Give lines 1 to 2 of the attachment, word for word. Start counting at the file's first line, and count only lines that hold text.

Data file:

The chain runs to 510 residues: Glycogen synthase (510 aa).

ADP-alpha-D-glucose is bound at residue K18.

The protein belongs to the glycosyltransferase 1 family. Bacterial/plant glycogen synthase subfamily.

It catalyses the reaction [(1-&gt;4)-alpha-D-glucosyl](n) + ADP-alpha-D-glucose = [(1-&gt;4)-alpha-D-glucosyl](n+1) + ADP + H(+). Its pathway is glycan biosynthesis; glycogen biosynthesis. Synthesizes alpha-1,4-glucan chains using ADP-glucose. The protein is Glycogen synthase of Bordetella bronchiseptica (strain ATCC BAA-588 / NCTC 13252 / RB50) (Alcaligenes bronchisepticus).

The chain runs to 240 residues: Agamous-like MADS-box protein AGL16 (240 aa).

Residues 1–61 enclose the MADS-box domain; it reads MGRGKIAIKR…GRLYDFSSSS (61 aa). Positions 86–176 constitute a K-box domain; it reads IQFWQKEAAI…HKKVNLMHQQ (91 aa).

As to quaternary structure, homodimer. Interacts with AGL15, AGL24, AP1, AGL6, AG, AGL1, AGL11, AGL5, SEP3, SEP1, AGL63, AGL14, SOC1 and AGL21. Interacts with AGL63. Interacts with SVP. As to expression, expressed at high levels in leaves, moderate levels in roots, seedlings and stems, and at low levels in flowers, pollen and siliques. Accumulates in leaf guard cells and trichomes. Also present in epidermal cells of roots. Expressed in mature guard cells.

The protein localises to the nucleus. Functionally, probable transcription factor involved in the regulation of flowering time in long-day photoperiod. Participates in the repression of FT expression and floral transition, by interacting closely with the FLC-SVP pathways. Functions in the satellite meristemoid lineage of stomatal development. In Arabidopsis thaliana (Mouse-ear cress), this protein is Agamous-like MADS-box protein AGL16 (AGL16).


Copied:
The chain runs to 510 residues: Glycogen synthase (510 aa).

ADP-alpha-D-glucose is bound at residue K18.